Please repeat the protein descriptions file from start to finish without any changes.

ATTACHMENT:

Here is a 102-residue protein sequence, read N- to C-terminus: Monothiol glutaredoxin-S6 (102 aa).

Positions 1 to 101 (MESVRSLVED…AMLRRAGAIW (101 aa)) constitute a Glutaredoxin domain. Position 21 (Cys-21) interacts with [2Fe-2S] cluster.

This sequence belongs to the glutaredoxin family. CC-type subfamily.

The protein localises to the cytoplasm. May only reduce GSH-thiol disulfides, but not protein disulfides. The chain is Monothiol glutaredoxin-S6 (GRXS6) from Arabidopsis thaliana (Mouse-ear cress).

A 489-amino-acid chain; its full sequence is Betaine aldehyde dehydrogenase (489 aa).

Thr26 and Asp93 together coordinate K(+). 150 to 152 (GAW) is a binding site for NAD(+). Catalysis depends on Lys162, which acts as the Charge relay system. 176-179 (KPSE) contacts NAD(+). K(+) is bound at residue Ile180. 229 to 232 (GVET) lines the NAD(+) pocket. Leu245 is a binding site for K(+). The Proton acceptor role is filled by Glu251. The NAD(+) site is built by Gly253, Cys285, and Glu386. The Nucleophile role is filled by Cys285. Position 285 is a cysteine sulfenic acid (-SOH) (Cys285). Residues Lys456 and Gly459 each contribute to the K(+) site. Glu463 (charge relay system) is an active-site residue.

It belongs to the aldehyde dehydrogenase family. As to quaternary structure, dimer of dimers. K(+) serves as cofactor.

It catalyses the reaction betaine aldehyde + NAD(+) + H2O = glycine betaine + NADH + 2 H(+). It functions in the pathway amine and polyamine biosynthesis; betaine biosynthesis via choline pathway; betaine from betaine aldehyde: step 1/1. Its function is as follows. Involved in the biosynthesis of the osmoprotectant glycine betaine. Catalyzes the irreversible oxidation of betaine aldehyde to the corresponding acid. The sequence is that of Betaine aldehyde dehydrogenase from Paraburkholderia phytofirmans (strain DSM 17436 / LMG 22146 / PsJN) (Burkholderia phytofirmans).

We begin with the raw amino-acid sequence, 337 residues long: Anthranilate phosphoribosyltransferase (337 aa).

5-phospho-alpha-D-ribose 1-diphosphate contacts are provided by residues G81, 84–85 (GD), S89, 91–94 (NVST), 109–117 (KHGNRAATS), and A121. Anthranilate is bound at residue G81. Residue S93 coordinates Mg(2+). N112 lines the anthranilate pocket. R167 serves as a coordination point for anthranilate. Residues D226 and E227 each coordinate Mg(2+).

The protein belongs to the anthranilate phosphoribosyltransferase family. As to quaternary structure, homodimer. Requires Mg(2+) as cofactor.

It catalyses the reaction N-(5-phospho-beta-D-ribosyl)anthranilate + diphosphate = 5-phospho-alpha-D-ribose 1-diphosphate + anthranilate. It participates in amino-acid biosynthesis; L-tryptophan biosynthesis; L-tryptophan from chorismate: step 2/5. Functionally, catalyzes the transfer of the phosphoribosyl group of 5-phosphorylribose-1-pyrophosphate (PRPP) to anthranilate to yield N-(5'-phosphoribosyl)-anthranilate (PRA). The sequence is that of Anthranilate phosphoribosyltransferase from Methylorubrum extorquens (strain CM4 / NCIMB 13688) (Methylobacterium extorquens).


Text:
Here is a 102-residue protein sequence, read N- to C-terminus: Monothiol glutaredoxin-S6 (102 aa).

Positions 1 to 101 (MESVRSLVED…AMLRRAGAIW (101 aa)) constitute a Glutaredoxin domain. Position 21 (Cys-21) interacts with [2Fe-2S] cluster.

This sequence belongs to the glutaredoxin family. CC-type subfamily.

The protein localises to the cytoplasm. May only reduce GSH-thiol disulfides, but not protein disulfides. The chain is Monothiol glutaredoxin-S6 (GRXS6) from Arabidopsis thaliana (Mouse-ear cress).

A 489-amino-acid chain; its full sequence is Betaine aldehyde dehydrogenase (489 aa).

Thr26 and Asp93 together coordinate K(+). 150 to 152 (GAW) is a binding site for NAD(+). Catalysis depends on Lys162, which acts as the Charge relay system. 176-179 (KPSE) contacts NAD(+). K(+) is bound at residue Ile180. 229 to 232 (GVET) lines the NAD(+) pocket. Leu245 is a binding site for K(+). The Proton acceptor role is filled by Glu251. The NAD(+) site is built by Gly253, Cys285, and Glu386. The Nucleophile role is filled by Cys285. Position 285 is a cysteine sulfenic acid (-SOH) (Cys285). Residues Lys456 and Gly459 each contribute to the K(+) site. Glu463 (charge relay system) is an active-site residue.

It belongs to the aldehyde dehydrogenase family. As to quaternary structure, dimer of dimers. K(+) serves as cofactor.

It catalyses the reaction betaine aldehyde + NAD(+) + H2O = glycine betaine + NADH + 2 H(+). It functions in the pathway amine and polyamine biosynthesis; betaine biosynthesis via choline pathway; betaine from betaine aldehyde: step 1/1. Its function is as follows. Involved in the biosynthesis of the osmoprotectant glycine betaine. Catalyzes the irreversible oxidation of betaine aldehyde to the corresponding acid. The sequence is that of Betaine aldehyde dehydrogenase from Paraburkholderia phytofirmans (strain DSM 17436 / LMG 22146 / PsJN) (Burkholderia phytofirmans).

We begin with the raw amino-acid sequence, 337 residues long: Anthranilate phosphoribosyltransferase (337 aa).

5-phospho-alpha-D-ribose 1-diphosphate contacts are provided by residues G81, 84–85 (GD), S89, 91–94 (NVST), 109–117 (KHGNRAATS), and A121. Anthranilate is bound at residue G81. Residue S93 coordinates Mg(2+). N112 lines the anthranilate pocket. R167 serves as a coordination point for anthranilate. Residues D226 and E227 each coordinate Mg(2+).

The protein belongs to the anthranilate phosphoribosyltransferase family. As to quaternary structure, homodimer. Requires Mg(2+) as cofactor.

It catalyses the reaction N-(5-phospho-beta-D-ribosyl)anthranilate + diphosphate = 5-phospho-alpha-D-ribose 1-diphosphate + anthranilate. It participates in amino-acid biosynthesis; L-tryptophan biosynthesis; L-tryptophan from chorismate: step 2/5. Functionally, catalyzes the transfer of the phosphoribosyl group of 5-phosphorylribose-1-pyrophosphate (PRPP) to anthranilate to yield N-(5'-phosphoribosyl)-anthranilate (PRA). The sequence is that of Anthranilate phosphoribosyltransferase from Methylorubrum extorquens (strain CM4 / NCIMB 13688) (Methylobacterium extorquens).